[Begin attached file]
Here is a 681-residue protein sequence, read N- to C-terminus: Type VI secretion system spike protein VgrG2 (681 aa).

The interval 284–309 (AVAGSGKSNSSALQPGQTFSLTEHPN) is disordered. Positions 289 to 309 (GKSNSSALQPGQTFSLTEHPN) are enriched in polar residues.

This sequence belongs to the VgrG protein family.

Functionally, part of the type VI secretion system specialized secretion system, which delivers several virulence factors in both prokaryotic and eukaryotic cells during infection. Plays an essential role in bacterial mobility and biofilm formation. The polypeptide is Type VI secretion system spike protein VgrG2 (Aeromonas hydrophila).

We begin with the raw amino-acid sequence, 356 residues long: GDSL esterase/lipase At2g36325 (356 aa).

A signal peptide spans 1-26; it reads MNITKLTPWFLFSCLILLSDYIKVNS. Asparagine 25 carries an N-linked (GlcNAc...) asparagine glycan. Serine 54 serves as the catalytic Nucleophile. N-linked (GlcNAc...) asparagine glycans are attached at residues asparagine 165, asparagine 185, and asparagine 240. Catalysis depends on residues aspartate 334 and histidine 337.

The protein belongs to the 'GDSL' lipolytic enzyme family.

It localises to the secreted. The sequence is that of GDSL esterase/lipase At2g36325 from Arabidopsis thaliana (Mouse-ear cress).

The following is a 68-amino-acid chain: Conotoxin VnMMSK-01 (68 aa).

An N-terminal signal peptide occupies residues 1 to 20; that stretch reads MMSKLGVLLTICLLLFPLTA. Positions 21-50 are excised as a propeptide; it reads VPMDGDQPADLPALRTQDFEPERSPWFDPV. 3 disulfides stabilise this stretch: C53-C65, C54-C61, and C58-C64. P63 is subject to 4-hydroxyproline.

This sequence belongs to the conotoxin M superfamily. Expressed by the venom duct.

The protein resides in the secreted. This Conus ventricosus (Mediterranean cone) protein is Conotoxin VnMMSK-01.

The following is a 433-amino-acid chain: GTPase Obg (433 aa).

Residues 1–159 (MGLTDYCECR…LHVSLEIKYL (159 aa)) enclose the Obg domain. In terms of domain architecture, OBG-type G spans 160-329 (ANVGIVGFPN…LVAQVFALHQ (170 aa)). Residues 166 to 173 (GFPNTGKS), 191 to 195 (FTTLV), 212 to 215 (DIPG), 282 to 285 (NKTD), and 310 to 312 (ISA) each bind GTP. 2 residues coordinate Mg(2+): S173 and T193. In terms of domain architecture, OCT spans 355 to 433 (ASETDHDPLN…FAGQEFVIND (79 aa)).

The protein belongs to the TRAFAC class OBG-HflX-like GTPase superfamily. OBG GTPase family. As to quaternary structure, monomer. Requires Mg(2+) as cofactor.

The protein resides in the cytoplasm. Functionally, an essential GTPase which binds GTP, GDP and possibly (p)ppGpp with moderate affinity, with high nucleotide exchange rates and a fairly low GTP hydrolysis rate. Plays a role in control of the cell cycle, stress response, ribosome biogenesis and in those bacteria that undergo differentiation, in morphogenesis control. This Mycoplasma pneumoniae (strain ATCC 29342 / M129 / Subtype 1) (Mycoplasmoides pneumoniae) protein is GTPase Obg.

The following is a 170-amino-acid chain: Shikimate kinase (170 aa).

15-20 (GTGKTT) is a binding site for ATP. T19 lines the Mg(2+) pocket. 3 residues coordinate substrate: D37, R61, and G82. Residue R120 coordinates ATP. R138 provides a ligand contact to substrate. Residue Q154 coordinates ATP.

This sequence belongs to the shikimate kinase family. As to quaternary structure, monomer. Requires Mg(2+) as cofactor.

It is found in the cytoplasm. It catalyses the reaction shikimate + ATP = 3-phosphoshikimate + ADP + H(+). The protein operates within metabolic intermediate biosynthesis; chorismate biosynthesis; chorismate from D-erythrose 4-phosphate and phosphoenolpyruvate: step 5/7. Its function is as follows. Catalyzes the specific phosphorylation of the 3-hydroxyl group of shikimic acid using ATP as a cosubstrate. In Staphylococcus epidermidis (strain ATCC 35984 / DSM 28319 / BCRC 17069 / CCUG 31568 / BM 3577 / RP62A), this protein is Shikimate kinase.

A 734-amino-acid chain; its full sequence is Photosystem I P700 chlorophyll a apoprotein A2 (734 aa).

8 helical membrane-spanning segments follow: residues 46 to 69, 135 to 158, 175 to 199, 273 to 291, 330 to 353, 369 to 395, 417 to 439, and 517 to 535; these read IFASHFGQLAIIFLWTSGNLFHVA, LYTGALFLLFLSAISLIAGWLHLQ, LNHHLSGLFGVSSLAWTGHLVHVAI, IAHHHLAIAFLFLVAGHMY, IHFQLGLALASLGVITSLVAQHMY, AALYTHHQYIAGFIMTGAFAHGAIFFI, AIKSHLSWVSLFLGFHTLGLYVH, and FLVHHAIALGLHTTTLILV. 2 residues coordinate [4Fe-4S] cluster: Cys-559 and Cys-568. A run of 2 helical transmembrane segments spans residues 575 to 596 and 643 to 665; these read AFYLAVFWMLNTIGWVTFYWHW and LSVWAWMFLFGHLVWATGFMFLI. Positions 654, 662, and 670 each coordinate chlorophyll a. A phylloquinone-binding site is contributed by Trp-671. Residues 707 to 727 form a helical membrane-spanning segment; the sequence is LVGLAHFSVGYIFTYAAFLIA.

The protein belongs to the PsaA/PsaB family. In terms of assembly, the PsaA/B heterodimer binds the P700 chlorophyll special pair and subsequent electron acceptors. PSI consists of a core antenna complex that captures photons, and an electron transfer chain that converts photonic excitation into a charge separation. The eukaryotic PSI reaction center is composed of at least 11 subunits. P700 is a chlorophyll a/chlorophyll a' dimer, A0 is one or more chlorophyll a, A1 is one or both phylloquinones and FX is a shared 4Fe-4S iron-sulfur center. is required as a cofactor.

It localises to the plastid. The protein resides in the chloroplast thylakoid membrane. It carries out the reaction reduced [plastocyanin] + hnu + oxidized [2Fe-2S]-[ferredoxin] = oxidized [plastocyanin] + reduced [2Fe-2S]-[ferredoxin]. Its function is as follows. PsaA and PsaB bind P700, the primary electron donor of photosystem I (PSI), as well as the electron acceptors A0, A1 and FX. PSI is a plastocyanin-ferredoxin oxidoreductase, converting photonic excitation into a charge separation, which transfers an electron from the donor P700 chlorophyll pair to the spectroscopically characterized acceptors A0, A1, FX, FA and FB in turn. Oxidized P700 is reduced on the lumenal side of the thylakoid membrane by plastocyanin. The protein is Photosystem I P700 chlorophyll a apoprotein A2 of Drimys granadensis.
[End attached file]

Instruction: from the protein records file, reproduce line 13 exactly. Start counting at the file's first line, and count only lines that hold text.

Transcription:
The following is a 433-amino-acid chain: GTPase Obg (433 aa).